Pumpkin Seeds


Pumpkin seeds may be so small that you get around 150 of them in a 1oz (28g) serving but they are each a mighty powerhouse of nutrition. This handful of seeds can not only deliver well over ten per cent of your protein for the day but also fibre, unsaturated fats, antioxidants, nine vitamins, and an extraordinary array of minerals in quantities large enough to help create real health impacts. Luckily, they are also a joy to eat.


In terms of the minerals needed in a day that handful of seeds contains almost 60 per cent of your manganese, almost half of your phosphorous, around 40 per cent of your copper and magnesium, 20 per cent of your zinc and over 10 per cent of your iron. That is not to mention smaller quantities of calcium and potassium. The vitamins are B1 (Thiamine), B2 (Riboflavin), B3 (Niacin), B5 (Pantothenic Acid), B6, B9 (Folate) as well as C, E and K.


Magnesium has a role in more than 300 chemical reactions in the body and there are few better food sources of it than pumpkin seeds. It is vital for building and maintaining bones and the functioning of the nervous system. It also has a role in controlling inflammation and blood sugar levels. It may be because of magnesium that research has begun to show a link between eating pumpkin seeds and the management of diabetes.


Zinc is important for the functioning of the immune system, for skin health and for vision. An acute zinc deficiency can even affect the sense of taste. In men it also has a role in maintaining the quality of sperm. Iron is vital for the immune system and making the haemoglobin that transports oxygen around the body. Being low in iron can lead to a lack of energy. Calcium is the most abundant mineral in the body and most of it is in our bones and teeth.


Vitamin E is present in a pumpkin seed in five different forms. This may mean there is extra vigour available to fight the free radicals which are a by-product from the use of oxygen in the body and which cause tissue damage and lead to conditions like heart disease. The most readily available of those other vitamins is B3 which has a role in maintaining the nervous system and skin health.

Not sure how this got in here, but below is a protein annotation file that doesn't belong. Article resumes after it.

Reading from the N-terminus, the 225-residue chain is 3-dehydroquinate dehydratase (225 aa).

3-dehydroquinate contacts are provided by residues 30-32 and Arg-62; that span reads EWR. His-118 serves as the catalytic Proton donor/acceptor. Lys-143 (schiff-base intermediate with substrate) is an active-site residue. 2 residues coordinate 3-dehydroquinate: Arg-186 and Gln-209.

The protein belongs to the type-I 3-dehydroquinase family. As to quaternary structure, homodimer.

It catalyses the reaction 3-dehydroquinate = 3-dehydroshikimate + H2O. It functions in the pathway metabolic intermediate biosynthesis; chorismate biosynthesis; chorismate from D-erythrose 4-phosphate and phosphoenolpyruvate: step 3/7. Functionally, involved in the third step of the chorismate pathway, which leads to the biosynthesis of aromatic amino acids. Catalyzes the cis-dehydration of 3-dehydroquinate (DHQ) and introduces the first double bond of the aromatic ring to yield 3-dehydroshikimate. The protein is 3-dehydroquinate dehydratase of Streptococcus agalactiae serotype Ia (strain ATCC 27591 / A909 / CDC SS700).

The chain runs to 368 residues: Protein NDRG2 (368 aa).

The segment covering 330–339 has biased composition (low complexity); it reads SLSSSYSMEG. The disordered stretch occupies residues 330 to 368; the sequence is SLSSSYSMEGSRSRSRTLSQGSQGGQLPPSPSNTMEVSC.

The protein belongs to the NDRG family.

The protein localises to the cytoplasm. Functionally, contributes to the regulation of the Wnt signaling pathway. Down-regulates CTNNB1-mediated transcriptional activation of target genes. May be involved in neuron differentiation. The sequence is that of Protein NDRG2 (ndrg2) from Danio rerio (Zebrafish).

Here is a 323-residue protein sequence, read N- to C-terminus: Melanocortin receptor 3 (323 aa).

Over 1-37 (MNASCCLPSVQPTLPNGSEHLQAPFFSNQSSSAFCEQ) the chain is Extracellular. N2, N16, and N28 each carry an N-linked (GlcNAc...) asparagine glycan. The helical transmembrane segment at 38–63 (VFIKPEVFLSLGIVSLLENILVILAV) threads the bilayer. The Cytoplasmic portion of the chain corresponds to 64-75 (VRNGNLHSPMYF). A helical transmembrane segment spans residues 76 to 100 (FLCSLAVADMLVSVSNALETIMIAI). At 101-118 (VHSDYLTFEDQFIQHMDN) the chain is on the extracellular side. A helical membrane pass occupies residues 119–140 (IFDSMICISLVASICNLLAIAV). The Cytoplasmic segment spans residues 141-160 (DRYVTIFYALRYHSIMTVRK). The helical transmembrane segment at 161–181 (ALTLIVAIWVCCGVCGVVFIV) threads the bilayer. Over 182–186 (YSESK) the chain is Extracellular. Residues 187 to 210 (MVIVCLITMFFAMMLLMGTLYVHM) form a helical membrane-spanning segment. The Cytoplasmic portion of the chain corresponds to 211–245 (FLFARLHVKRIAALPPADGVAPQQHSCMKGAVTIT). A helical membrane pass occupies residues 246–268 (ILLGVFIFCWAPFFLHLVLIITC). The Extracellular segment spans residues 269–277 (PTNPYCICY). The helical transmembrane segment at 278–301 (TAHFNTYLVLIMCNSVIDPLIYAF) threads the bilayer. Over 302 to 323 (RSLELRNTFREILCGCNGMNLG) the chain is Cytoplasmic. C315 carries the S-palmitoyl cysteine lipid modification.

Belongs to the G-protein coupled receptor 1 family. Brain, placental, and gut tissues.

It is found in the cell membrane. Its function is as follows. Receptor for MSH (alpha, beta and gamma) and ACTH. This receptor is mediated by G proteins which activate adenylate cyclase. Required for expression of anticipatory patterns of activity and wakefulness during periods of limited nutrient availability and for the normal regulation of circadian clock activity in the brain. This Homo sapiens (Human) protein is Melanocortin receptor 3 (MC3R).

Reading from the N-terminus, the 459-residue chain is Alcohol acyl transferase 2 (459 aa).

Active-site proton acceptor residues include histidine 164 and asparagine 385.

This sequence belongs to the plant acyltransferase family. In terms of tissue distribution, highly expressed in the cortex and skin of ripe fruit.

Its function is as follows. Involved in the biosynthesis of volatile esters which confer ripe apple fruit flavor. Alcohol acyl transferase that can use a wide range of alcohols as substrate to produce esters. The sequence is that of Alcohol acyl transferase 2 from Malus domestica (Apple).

If pumpkin seeds can improve your health and energy levels, they may also help you to sleep. This is because they contain impressive quantities of tryptophan the essential amino acid that is biochemically converted in the body into serotonin, the neurotransmitter that helps relay signals from one part of the brain to another. It is believed to affect mood, appetite, sexual desire and particularly sleep. The presence of all that pumpkin magnesium, linked to creating a calming effect, may also contribute to a good night’s rest.


Pumpkins are part of the gourd family which is native to the Americas. Plants were brought to Europe by Spanish explorers and have gradually spread around the globe. Today the biggest pumpkin producers, China and India, between them grow over 10 million tons a year. There are five major varieties now grown around the globe. The raw seed in Grape Tree stores is a variety known as GWS, Grown Without Shell. It is farmed specifically for its plump and tasty seeds which do not require the mechanical shelling process that other varieties undergo.


The NHS recommends eating pumpkin seeds. It says that in the battle to lower cholesterol and fight heart disease we should try to replace foods high in saturated fats with small amounts of food high in unsaturated fats like pumpkin seeds. It also stresses the importance of seeds as a source of insoluble fibre which is important in the digestion process. The NHS Choices website even has a recipe for a “grab and go” breakfast bar with pumpkin seeds.


For millions around the world (particularly in the US and Mexico) pumpkin seeds are a snack eaten just as they are. But there is also a vast array of variations on giving them a quick roast. The bottom line (at least on this side of the Atlantic) comes down to popping them in a roasting tray, smearing them with oil and cooking at around 180°C for between 12 and 15 minutes. Extra flavours to be simply mixed in include fennel seed, garlic powder, paprika, salt, black pepper, curry powder, cinnamon, ground chives, cumin and even Worcestershire Sauce.


Plant-based food guru Deliciously Ella is a major pumpkin seed fan adding them to quinoa, rice and pasta dishes, mixing them into granola and puréeing them into pesto. “They add an awesome dose of goodness to whatever you’re eating,” she says. Jamie Oliver thinks that throwing away so many fresh seeds when pumpkins are hollowed out at Halloween is “one of the great foodie crimes”. In other kitchens they are baked in cookies and bread, added to energy bars and used as an addition everything from vegetables and soups to porridge.

Browse our range of pumpkin seeds here